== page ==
Stories / Recipes

This Dessert Will Make You Sit Up Straight

James Beard on berries and his easy, satisfying blueberry slump

James Beard

August 08, 2019


In his iconic tome, Beard on Food, which was first published in 1974, our namesake wrote prolific prose on a vast landscape of culinary topics, from a lesson in chicken anatomy to a sandwich manifesto to a serenade to summer berries, which we share with you today. Humorous, erudite, and timeless, this collection of essays remains an indispensable resource for the home cook. Stay tuned for more! 

Beard on Food: Fruits of Summer

One of nature’s great gifts to us throughout the summer is an abundance of luscious fresh berries. To me these are still the most seasonal of fruits, despite the fact that some of them can be found in our markets year round.

We start with strawberries, from the tiny wild ones you can pick for yourself if you’re lucky enough to live near a strawberry patch and have the necessary patience, to the giant berries with stems still attached that are flown from Arizona and California to all parts of the country—and even to Europe. At their peak, these magnificent specimens have a full, round flavor that is as different in taste from the tiny wild variety as the berries are in size.

Then there are raspberries, of which the red are perhaps my favorites of all summer berries. The black, which are much scarcer, I have never found to be anywhere near as good as their red cousins. I’m sure they must come from the poor side of the family, for they are seedy and completely undistinguished when set side by side with the red raspberries, which have a most delicate and distinctive flavor, whether you eat them picked fresh in the garden, bathe them in sugar and cream, or preserve them in a fine jam.

The gooseberry, alas, seems to be bowing out of the fruit picture, despite the fact that it makes a wonderful jam, fruit tart, and fool.

Next to the strawberry, the juicy blueberry is the berry in most plentiful supply. Here is another fruit you can gather wild, if you live where the high-bush or low-bush blueberries grow. Blueberries, mostly the large cultivated variety you find in the markets in pint and quart containers, are probably eaten more often than any other berry, and in a greater variety of ways. They are superb when served, not chilled but at room temperature, with sugar and heavy cream, even better when covered with maple syrup and either sour cream or yogurt, a combination to dream about. Another partnership to delight the palate is blueberries and peaches. Combine ripe sliced peaches with large ripe blueberries, and give them some brown sugar or maple sugar and heavy cream.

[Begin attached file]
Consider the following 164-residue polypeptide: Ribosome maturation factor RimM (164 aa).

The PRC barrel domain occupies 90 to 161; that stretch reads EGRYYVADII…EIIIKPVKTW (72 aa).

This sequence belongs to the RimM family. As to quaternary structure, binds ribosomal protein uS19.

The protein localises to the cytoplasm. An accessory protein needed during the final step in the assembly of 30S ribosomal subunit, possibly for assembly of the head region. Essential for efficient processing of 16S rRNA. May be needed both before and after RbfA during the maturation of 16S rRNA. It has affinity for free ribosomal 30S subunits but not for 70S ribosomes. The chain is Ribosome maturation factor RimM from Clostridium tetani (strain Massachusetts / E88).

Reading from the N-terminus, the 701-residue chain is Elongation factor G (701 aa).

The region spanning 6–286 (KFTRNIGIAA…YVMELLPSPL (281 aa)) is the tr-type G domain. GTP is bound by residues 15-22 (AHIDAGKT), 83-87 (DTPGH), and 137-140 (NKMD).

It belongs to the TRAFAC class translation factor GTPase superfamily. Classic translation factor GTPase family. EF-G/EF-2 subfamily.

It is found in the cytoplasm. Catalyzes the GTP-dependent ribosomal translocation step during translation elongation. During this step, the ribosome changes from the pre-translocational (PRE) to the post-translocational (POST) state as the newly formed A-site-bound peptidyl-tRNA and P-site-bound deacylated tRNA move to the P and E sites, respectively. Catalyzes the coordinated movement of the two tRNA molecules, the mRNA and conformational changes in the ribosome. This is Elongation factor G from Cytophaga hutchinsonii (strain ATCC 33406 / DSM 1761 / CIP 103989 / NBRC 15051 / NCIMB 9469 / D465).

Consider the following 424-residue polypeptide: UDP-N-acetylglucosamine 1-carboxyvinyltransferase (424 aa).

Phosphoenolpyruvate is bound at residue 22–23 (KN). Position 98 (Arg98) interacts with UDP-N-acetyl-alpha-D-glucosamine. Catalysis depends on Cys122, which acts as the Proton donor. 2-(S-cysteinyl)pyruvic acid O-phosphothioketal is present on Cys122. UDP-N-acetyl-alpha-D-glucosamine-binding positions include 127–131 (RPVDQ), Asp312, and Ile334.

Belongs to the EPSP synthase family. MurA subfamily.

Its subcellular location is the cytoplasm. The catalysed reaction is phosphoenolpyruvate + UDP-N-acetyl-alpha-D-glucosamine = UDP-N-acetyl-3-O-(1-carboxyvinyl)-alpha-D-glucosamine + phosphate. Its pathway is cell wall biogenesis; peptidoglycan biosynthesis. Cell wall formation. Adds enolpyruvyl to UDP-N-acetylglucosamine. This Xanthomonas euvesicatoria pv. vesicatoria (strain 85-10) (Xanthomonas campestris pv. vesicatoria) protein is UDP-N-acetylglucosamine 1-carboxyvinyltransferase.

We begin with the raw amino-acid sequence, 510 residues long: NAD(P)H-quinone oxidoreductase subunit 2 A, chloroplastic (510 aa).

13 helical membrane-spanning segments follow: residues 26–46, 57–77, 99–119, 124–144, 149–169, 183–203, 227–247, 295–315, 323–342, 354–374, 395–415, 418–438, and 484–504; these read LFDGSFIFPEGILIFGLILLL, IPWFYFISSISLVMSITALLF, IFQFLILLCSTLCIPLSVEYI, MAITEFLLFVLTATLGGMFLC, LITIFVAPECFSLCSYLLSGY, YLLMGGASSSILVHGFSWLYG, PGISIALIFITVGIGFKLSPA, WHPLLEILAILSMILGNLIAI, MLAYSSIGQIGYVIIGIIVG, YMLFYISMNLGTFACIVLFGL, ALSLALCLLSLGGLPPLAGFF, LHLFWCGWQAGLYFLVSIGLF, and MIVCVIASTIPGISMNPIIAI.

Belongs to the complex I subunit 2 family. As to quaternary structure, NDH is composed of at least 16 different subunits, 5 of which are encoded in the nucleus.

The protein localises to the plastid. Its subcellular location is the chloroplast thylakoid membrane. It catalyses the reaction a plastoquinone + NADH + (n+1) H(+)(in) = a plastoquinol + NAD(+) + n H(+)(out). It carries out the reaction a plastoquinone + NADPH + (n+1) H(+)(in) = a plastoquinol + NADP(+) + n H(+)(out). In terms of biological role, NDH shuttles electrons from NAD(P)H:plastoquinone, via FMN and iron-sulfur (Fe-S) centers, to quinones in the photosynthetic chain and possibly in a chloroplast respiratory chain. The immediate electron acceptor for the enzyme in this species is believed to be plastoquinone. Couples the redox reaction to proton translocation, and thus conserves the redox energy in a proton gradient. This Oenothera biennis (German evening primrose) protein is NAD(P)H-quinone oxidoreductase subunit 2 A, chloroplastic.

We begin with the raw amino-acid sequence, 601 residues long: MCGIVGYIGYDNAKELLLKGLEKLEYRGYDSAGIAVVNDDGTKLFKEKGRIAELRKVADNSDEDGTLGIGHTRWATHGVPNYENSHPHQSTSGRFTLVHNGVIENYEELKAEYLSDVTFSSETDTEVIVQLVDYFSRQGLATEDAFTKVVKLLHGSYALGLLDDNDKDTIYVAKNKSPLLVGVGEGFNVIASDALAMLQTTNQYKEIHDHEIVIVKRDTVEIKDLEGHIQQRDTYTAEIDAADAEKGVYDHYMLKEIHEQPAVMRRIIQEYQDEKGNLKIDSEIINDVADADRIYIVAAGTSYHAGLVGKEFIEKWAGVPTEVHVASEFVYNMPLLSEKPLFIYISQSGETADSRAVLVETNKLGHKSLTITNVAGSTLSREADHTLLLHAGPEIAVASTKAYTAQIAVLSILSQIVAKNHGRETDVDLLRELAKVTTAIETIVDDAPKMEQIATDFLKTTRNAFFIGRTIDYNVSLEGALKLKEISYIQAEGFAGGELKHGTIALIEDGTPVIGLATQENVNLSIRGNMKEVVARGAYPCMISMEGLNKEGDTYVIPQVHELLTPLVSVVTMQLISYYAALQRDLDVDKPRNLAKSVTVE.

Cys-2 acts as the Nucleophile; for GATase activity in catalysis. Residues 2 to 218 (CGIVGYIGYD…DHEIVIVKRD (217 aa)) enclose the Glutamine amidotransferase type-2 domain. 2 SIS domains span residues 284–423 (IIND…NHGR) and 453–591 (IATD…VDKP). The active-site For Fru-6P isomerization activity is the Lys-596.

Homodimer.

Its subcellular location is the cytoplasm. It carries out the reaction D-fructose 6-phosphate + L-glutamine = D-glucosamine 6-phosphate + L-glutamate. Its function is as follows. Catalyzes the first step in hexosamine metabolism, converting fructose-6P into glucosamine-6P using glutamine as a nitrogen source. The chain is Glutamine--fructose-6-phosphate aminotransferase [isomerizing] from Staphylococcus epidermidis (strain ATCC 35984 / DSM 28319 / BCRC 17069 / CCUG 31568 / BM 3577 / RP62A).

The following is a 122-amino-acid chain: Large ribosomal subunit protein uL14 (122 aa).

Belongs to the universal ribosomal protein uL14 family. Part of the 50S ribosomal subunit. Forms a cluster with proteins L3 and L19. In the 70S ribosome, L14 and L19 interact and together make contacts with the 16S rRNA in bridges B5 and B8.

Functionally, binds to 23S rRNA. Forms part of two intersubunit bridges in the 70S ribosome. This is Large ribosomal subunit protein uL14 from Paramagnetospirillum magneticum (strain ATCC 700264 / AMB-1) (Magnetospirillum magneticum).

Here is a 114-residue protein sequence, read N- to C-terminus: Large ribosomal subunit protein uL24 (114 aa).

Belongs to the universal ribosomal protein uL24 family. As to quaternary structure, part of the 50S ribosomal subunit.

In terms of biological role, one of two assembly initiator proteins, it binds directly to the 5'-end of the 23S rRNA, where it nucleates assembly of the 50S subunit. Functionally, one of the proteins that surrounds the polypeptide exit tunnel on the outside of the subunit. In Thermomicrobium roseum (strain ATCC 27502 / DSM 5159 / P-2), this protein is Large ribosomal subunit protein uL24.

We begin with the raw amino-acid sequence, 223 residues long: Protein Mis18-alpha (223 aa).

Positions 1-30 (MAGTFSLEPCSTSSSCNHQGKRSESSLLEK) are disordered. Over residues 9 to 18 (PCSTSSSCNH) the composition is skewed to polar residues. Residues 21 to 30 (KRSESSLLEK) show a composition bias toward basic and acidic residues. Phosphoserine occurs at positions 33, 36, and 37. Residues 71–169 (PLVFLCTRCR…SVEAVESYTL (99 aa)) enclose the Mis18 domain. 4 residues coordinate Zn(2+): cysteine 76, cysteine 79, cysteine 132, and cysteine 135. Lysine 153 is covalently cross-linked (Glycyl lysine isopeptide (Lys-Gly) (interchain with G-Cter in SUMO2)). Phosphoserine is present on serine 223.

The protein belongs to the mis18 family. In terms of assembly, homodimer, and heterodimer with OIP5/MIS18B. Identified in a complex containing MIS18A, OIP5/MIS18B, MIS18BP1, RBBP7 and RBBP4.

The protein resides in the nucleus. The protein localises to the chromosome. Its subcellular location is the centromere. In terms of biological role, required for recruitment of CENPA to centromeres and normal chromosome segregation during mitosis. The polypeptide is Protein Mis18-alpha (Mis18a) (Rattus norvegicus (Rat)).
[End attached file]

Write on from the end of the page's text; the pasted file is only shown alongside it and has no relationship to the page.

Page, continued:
I often take a big bowl of the choicest blueberries, sugar them, and then sprinkle them with kirsch or yellow chartreuse. The liqueur adds great zest to the berries. And have you ever tried peppering blueberries? Sugar them well, give them a few grinds of fresh black pepper and a trifling amount of either Grand Marnier or Cointreau, shake them well to let the pepper sort of mix in, and you’ll have something surprisingly good and delightfully restoring—the spiciness of the pepper does the most wonderful thing for the flavor of blueberries, and for strawberries, too.

Blueberries crop up in all kinds of intriguingly named baked dishes, some of them going back to the time of our ancestors. There’s blueberry buckle and blueberry slump, blueberry kuchen, blueberry crisp, and blueberry pockets. Canada has an extraordinarily good version of blueberry pie made with three crusts instead of the usual two. You line your pan with pastry, put in blueberries and sugar, another layer of pastry, more blueberries and sugar, and cover with the top crust.

Of the puddings, Blueberry Slump is a typical, fine, old-fashioned dessert, homely and thoroughly pleasing.

Cook 1 quart ripe blueberries in a heavy saucepan with 1/2 cup water, 11/2 cups sugar, and a good 1/2 teaspoon nutmeg until well blended and slightly cooked down. Add more nutmeg if the berries seem to need it—this spice goes as well with them as it does with peaches.

While the blueberries cook, combine 1 cup flour, 1 teaspoon baking powder, 1 tablespoon sugar, and 1/2 teaspoon salt, and sift well together. Combine with 1 lightly beaten egg, 3 tablespoons milk, and 2 tablespoons melted butter, and blend very, very well.

When the blueberries have bubbled and boiled until they are thoroughly broken down, drop spoonfuls of the dumpling mixture you have made into the hot sauce. Cover tightly and cook for 10 minutes, then uncover, transfer the cooked dumplings to a serving dish, and spoon the blueberries over them. Serve with heavy cream, whipped cream, or ice cream. And if you cook the same basic mixture of blueberries, sugar, water, and nutmeg down very slowly, a little more than for the slump, until they are well cooked and quite thick, you have a marvelous hot sauce for ice cream.

Get James Beard's recipe for Blueberry Slump.

Read more essays from Beard on Food.


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